Although there are many kinds of therapy, we can generally say that therapy focuses on helping a client deal with more specific issues, one at a time, rather than emphasizing the spiritual transformation of the whole person. Also, therapy can help a client deal with underlying issues that might be fueling the addiction (e.g. family of origin issues--abandonment, abuse, etc.). The 12 Step model does not attempt to deal with these underlying issues, but chooses instead to focus on the addict taking full responsibility for his actions as an adult. Both are needed, and cooperative teamwork between the 12 Step mentor and the counselor will accelerate the healing and growth of the man in recovery.

Finally, the 12 Steps emphasize action – immediate behavioral change whether you fully understand all the reasons behind it or not. Therapy often emphasizes understanding the problem. A common saying in 12 Step circles is "Act your way into a new way of thinking; don't try to think your way into a new way of acting." Again, there is a need for both, but the 12 Step approach does not try to be both.

In any case, in our model, the 12 Step program is the primary vehicle for helping a man get sober and stay sober. It provides the kind of constant spiritual reinforcement and daily, wrap-around accountability that the therapist is not intended to provide.

Led by Recovering People

It has been our experience that recovering people are far and away the best equipped individuals to help others recover. The 12 Step model is not a "professional" program, is not led by experts who have never struggled with the same issue. Church-based recovery programs need to be responsible and accountable to the pastoral leadership. But recovering individuals are uniquely equipped to lead those programs.

Highly-Structured and Intensive

One of the participants in our program wryly remarked that Homecoming (our ministry to addicts) is an "Industrial Strength" recovery program. Another said participating in the program is "like jumping into paradise through a plate glass window." It's great to get to the other side, but getting there can be painful.

Paradoxically, the structure and intensity we offer are the primary reasons men try our program. Most of them say they've tried other programs where the sobriety standards were vague, and accountability was optional, and they couldn't attain sobriety. They kept relapsing. For these kinds of addicts we've found that the only program that works is a demanding program with strict accountability and real consequences for relapse. And God has worked powerfully in men's lives. Eighty-five percent of the men completing our mentoring program have found long-term freedom from their addiction for the first time in their lives. But this program is not for everyone. We consider ourselves to be "the last house on the block" and strongly encourage men to first try other less-intensive recovery programs before they come to Homecoming.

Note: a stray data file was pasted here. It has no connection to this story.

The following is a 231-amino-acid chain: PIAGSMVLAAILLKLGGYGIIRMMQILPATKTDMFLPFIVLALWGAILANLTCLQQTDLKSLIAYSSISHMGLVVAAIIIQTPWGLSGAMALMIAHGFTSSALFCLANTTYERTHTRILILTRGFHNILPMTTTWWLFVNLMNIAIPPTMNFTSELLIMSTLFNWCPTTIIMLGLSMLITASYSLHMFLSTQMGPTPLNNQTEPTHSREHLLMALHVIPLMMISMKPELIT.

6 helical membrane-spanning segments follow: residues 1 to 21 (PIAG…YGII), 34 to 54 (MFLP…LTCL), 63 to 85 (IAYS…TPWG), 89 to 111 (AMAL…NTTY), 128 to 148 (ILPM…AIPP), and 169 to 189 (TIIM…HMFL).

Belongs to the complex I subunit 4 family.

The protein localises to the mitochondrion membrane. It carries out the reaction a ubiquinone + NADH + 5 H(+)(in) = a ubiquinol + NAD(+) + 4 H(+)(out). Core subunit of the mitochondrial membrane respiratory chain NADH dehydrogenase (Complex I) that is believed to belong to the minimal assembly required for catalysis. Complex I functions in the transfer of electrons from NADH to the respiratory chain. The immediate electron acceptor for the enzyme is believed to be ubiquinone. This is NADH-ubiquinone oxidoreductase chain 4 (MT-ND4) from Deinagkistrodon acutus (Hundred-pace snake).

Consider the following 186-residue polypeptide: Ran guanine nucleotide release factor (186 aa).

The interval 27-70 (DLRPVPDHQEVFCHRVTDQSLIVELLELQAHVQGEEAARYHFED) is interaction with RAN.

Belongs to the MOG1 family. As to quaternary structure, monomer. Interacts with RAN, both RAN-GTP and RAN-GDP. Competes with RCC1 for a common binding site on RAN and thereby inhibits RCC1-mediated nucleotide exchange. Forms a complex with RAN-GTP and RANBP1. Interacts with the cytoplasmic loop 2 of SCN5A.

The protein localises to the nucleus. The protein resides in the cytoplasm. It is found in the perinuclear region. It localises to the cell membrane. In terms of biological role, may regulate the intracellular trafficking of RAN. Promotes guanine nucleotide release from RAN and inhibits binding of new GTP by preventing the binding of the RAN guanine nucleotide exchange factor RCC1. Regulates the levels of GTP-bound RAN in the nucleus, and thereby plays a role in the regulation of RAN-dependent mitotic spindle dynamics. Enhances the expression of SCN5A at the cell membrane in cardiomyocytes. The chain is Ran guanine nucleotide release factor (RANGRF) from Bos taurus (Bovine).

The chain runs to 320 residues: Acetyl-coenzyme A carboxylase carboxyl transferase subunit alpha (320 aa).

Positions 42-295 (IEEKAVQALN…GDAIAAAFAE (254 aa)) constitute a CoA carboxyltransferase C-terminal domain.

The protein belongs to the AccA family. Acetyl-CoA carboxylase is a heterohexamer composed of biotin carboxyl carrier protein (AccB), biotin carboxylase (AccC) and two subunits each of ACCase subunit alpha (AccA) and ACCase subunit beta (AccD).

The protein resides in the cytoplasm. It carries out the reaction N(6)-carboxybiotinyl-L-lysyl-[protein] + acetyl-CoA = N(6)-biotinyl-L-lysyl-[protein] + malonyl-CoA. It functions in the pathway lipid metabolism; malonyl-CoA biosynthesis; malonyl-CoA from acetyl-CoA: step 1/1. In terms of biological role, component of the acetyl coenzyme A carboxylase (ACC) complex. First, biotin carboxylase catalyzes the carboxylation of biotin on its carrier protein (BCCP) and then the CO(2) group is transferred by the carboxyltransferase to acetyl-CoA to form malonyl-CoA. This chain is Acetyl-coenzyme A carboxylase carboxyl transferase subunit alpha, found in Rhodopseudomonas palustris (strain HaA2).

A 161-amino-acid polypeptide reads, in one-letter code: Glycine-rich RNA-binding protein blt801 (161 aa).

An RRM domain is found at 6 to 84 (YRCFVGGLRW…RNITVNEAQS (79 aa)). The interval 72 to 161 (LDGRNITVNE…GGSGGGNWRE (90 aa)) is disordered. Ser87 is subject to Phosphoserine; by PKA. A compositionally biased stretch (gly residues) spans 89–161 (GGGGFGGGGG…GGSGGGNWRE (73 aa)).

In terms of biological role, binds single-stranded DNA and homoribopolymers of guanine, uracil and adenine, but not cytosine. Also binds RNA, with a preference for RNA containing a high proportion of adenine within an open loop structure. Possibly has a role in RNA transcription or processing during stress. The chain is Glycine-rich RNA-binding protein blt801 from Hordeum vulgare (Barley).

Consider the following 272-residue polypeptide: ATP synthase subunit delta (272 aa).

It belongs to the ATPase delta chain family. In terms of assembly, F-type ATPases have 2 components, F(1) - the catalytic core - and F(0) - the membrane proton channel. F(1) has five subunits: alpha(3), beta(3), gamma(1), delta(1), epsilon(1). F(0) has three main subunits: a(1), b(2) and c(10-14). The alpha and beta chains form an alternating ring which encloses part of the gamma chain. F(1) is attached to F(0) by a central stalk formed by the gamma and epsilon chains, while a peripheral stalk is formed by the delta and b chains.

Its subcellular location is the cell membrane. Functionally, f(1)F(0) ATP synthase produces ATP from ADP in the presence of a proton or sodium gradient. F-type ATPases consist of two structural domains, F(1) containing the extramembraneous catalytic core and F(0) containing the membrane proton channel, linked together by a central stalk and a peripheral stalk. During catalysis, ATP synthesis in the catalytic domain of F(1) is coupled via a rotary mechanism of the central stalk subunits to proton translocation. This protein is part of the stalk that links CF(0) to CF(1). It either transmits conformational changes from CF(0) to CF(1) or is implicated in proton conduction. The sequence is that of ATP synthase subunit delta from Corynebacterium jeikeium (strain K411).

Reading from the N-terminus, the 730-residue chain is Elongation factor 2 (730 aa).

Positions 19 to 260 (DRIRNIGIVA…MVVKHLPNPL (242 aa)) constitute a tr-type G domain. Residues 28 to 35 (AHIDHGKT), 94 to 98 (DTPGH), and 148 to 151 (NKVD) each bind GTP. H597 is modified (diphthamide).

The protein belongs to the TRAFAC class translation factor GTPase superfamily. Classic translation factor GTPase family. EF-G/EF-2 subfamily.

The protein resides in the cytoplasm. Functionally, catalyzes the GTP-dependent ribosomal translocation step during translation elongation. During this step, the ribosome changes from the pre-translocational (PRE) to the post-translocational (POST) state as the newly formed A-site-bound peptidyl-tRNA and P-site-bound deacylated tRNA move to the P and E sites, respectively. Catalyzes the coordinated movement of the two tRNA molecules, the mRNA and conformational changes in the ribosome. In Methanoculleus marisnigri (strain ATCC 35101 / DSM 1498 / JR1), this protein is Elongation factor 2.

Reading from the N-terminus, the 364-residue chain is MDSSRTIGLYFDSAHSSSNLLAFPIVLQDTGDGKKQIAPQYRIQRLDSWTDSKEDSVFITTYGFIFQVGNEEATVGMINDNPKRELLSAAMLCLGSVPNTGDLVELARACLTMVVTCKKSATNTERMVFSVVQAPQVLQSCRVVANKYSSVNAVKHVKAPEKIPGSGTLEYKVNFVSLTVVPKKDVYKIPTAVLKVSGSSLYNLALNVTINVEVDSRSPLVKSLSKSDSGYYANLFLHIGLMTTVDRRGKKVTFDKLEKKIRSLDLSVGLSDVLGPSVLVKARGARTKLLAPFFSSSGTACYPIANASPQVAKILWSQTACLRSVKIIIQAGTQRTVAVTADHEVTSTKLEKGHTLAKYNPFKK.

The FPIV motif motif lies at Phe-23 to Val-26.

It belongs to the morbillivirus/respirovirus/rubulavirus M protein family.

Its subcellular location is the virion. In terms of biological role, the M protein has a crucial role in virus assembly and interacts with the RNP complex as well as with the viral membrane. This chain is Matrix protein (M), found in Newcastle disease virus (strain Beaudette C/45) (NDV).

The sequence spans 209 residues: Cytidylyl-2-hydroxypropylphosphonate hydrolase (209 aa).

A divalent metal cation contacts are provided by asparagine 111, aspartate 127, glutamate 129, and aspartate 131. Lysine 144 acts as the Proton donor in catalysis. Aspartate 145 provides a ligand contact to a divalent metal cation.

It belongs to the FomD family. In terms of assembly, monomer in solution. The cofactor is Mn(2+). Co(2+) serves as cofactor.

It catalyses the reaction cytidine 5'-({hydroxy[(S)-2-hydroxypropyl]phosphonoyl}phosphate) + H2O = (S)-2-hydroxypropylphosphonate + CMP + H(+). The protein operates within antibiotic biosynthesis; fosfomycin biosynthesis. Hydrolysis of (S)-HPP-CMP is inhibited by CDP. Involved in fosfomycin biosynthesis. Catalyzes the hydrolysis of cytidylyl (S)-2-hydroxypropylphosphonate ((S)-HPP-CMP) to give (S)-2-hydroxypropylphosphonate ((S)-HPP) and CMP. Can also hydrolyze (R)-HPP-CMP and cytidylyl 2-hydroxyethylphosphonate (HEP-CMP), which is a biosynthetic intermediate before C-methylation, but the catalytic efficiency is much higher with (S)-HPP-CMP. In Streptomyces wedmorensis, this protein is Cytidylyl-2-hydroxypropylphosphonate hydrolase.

Accountability: Mentor-centered

Perhaps the most unique element in the Prodigals Homecoming model is the central role played by the mentor. Mentoring is a strongly "beefed-up" application of the AA 12 Step sponsorship design that itself has been helpful to so many. Men who have successfully completed the 12 Step program under a mentor turn around and help mentor new men through that same process. Thus, the strength of the program does not primarily rest on a set of materials, or on the personality of one central leader, but on that vital dynamic that occurs when one man shares his heart, his life and his "experience, strength and hope" with another man.

Therefore, to establish a successful sexual addiction recovery ministry in a church, the second most important goal is to produce mentors to work with new men. (The most important goal is that the leadership be solid in their own sobriety.)

Support for Local Ministries

It is not our goal to become a large parachurch organization running its own independent recovery groups around the country. Our passion at Prodigals International is to equip churches across North America and around the world to establish their own sexual addiction recovery ministries.